The reason lunch can be such a problem is that its easy to eat thousands of calories too much if you aren't paying attention. Some of the salads at restaurants can be 1200 calories or more all by themselves. (Some women will gain weight if they eat more than 1500 calories per day!) A Whopper, fries and a coke can be 1500. Power lunches at fancy places can be 2000 calories. Same with pizza. No wonder it's so easy to gain weight. Living large at lunch is one of the reasons we have an obesity epidemic.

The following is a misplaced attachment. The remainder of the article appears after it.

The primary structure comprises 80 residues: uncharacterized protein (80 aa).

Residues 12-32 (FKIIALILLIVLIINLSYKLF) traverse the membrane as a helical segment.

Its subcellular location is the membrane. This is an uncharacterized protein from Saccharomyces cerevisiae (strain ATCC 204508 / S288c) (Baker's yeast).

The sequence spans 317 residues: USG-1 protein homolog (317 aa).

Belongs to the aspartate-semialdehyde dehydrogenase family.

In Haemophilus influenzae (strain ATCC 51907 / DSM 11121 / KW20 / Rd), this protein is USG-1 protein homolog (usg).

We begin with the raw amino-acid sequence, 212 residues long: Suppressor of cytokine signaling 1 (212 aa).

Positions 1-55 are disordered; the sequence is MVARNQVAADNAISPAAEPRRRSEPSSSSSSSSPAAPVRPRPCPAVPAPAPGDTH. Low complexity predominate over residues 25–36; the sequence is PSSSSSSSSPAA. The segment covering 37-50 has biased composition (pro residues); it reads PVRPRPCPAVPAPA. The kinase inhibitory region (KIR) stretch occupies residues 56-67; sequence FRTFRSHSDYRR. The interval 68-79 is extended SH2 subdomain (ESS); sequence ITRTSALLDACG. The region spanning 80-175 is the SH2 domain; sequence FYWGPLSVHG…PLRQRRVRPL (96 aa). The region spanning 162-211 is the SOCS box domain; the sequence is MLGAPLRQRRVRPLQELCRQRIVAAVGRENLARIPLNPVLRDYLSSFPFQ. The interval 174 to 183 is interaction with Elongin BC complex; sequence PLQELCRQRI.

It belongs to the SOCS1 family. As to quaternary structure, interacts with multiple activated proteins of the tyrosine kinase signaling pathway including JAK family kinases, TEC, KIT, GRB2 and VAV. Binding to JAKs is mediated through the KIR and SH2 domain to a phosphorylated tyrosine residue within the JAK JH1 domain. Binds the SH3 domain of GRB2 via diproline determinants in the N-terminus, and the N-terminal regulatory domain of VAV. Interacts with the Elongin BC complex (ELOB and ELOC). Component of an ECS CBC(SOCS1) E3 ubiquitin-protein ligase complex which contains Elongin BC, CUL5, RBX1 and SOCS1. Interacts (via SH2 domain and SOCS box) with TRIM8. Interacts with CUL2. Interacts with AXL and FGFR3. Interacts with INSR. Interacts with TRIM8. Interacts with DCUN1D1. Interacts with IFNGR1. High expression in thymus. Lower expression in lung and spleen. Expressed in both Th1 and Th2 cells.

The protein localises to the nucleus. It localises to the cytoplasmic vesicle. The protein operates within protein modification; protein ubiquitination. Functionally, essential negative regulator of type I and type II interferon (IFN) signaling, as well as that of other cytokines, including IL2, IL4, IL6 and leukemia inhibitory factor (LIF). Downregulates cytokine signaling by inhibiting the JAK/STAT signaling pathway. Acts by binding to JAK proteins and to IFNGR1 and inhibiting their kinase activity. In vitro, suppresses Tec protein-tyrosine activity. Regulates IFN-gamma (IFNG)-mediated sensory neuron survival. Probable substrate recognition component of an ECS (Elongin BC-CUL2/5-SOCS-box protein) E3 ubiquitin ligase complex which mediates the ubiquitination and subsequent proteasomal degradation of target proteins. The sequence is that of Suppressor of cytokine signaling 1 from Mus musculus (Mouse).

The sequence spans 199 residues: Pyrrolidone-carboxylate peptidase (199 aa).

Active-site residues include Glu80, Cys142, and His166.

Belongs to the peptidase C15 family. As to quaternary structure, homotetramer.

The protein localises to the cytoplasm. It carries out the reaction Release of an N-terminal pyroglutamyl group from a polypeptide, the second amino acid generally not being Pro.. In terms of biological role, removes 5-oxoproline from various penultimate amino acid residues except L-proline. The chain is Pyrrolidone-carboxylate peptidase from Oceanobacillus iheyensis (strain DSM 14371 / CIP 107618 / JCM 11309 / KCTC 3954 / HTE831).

My BLT shown above is only 250 calories. I make a great ham and cheese sandwich at only 270. How can that be, you say, with all that bread, mayo and bacon or ham and cheese? Easy. I use Publix reduced calorie bread at 40 calories a slice and Hellman's low-fat mayo at 15 calories a tablespoon. Three slices of bacon is only 105 calories and ham is only 30 calories a slice. Those sandwiches look decadent and the gossips badmouth them, but they are a great deal for lunch. A Soft Beef Taco Supreme at Taco Bell is only 210 calories and a hamburg at McDonald's is only 250. The good old-fashioned hot dog is only 250 calories, and mustard, relish and onions adds very little to it. Losing weight and keeping it off can be enjoyed with great tasting food if you decide to keep to a reasonable budget and make it a rule to never again give yourself permission to be a glutton at lunch. Don't give yourself permission to get fat because everyone else is, or lie to yourself, telling yourself it will do no harm "just this once". It will. To get that excess weight off and keep it off, you need to make it a habit to keep your calories within a certain budget.